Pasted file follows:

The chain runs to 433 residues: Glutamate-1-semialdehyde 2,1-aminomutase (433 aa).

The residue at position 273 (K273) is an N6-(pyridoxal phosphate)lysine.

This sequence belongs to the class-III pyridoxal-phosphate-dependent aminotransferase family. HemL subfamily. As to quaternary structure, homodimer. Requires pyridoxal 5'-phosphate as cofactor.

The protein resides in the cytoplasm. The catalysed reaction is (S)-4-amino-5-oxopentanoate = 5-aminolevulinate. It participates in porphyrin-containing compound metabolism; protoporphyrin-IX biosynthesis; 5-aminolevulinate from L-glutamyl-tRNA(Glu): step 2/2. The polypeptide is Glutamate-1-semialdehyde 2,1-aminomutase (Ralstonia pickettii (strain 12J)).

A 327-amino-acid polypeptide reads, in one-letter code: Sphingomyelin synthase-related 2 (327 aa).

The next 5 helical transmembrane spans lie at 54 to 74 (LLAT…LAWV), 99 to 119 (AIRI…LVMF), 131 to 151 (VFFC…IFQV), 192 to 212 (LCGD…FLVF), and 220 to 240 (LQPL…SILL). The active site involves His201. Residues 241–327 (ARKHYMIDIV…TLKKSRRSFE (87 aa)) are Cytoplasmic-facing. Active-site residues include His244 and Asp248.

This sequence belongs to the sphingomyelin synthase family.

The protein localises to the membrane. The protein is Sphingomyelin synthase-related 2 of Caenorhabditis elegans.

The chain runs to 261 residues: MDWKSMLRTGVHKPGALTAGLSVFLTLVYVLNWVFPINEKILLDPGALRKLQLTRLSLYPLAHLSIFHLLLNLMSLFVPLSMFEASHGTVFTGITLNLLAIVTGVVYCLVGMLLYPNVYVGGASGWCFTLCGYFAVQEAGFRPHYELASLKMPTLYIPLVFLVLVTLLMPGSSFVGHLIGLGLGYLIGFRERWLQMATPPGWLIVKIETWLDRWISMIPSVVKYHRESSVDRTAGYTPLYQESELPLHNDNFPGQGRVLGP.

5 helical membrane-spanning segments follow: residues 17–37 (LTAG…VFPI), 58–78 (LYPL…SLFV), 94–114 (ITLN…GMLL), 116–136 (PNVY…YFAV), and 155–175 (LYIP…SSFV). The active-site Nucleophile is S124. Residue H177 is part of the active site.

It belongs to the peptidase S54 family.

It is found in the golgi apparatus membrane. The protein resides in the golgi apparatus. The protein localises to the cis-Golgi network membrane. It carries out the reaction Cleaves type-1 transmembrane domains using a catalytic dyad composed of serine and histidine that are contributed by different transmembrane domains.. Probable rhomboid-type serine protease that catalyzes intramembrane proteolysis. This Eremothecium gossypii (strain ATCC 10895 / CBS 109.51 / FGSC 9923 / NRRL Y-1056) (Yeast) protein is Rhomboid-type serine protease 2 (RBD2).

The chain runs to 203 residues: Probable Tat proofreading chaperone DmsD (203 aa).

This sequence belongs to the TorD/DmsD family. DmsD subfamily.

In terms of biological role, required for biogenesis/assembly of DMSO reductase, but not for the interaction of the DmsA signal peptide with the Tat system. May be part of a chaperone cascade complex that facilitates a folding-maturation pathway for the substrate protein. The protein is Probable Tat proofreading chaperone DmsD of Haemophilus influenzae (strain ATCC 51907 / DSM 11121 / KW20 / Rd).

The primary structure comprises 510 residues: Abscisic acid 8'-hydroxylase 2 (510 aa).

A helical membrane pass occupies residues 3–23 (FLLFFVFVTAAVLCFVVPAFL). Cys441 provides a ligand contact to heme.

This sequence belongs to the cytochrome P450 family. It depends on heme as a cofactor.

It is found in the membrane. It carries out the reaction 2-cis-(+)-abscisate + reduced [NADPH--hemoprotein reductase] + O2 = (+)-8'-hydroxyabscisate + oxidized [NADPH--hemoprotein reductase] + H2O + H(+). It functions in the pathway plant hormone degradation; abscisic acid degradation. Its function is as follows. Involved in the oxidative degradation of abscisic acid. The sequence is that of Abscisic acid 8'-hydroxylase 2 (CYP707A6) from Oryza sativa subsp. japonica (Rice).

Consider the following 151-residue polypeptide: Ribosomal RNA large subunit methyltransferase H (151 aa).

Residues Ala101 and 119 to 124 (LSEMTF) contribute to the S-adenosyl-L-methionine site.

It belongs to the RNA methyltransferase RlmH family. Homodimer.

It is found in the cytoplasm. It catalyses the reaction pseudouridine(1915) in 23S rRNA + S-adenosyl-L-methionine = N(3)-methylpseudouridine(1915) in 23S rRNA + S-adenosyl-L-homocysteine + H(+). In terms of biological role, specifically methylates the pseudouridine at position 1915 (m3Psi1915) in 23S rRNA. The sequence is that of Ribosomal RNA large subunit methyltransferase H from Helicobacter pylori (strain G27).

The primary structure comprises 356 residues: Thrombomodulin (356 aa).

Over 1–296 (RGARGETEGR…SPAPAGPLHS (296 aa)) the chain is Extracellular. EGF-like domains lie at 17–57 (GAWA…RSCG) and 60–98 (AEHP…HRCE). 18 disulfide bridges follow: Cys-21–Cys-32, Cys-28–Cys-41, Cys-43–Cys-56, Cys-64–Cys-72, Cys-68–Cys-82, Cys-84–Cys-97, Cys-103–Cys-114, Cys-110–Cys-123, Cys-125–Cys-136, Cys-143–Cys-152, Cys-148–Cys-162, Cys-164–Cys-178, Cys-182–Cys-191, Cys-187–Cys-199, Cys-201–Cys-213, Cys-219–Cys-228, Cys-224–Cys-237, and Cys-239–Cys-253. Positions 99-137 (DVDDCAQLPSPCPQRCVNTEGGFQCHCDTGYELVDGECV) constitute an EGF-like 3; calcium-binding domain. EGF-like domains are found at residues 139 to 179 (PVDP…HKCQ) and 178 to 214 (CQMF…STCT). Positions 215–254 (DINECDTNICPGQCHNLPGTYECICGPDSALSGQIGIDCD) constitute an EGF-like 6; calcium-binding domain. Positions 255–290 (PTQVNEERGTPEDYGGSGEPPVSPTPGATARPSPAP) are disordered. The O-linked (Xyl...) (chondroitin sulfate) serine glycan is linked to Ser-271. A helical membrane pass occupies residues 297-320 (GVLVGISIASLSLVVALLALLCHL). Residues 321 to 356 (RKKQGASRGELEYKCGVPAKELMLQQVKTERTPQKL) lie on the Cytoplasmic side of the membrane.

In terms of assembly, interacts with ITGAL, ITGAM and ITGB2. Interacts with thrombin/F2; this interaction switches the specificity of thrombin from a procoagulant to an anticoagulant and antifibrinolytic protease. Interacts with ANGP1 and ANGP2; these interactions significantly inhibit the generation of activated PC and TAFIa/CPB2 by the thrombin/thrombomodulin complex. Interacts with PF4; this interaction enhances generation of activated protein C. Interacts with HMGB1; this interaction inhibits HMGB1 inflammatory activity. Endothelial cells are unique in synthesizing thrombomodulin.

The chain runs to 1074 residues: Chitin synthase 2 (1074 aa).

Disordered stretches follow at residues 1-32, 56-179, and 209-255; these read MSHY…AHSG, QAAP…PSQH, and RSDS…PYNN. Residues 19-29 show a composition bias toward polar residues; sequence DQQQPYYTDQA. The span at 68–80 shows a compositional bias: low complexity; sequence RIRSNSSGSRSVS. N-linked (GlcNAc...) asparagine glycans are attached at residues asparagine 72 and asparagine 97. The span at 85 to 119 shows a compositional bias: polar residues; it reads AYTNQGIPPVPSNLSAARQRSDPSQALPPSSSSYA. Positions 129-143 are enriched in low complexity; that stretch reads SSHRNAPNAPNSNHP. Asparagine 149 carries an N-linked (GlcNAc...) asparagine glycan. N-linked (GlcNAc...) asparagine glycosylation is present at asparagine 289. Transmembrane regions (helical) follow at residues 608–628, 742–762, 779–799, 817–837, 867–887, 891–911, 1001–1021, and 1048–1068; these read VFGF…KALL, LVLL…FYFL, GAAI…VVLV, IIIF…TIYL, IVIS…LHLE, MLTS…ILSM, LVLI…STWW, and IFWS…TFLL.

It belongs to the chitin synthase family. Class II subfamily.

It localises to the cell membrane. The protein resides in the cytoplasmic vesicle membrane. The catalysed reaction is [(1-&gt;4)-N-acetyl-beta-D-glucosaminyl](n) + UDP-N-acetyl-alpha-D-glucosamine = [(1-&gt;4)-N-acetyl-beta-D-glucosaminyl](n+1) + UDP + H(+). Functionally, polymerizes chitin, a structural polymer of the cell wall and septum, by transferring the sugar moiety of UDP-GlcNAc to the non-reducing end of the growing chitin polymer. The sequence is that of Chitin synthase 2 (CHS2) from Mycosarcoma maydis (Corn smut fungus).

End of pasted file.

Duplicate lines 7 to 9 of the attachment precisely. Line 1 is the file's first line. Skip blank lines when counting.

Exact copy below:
This sequence belongs to the sphingomyelin synthase family.

The protein localises to the membrane. The protein is Sphingomyelin synthase-related 2 of Caenorhabditis elegans.

The chain runs to 261 residues: MDWKSMLRTGVHKPGALTAGLSVFLTLVYVLNWVFPINEKILLDPGALRKLQLTRLSLYPLAHLSIFHLLLNLMSLFVPLSMFEASHGTVFTGITLNLLAIVTGVVYCLVGMLLYPNVYVGGASGWCFTLCGYFAVQEAGFRPHYELASLKMPTLYIPLVFLVLVTLLMPGSSFVGHLIGLGLGYLIGFRERWLQMATPPGWLIVKIETWLDRWISMIPSVVKYHRESSVDRTAGYTPLYQESELPLHNDNFPGQGRVLGP.